Parts of scenic Newfoundland are in danger as Hurricane Maria approaches.
Credits: QMI AGENCY/FILE PHOTO
Maria, a tropical storm, was upgraded to Category 1 hurricane status Thursday, becoming the third hurricane of the season, as it moved north towards southeastern Newfoundland.
On Thursday evening, Environment Canada has placed Newfoundland's Avalon Peninsula from Arnolds Cove to Brigus South on hurricane watch, which means hurricane conditions are possible within 24 hours.
The heart of the storm is expected to pass over the region on Friday.
However, tropical storm conditions are more likely, with tropical storm warning in effect for the entire peninsula from Arnolds Cove to Jones Harbour. A warning means conditions are not just possible, but expected.
"Coastal flooding is expected near and to the east of where the centre makes landfall. Near the coast, the surge will be accompanied by large and destructive waves," the National Hurricane Centre (NHC) said in a statement.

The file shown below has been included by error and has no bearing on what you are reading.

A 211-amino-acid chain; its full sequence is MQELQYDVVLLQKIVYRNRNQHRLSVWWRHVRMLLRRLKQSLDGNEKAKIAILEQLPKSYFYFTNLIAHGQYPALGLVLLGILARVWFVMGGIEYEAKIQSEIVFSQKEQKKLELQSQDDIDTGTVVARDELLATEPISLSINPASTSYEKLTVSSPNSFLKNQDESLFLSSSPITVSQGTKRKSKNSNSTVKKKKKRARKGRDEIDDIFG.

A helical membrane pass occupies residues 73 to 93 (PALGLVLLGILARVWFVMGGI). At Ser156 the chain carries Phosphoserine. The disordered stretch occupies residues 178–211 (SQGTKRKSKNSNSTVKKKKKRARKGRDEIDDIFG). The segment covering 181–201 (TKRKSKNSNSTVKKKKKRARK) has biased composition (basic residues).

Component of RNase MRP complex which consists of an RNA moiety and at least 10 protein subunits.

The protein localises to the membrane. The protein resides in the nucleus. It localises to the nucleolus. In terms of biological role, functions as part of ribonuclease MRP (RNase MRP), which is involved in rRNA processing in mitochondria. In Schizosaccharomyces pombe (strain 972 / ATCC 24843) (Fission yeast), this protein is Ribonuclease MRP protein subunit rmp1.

Between one and three inches of rain are expected.
The NHC said the hurricane watch could be upgraded to a warning later Thursday evening.
According to the NHC, a Category 1 hurricane can produce winds between 119-153 km/h.
"People, livestock, and pets struck by flying or falling debris could be injured or killed. Older (mainly pre-1994 construction) mobile homes could be destroyed, especially if they are not anchored properly as they tend to shift or roll off their foundations," the centre says of Category 1 hurricanes.
"Newer mobile homes that are anchored properly can sustain damage involving the removal of shingle or metal roof coverings, and loss of vinyl siding, as well as damage to carports, sunrooms, or lanais,"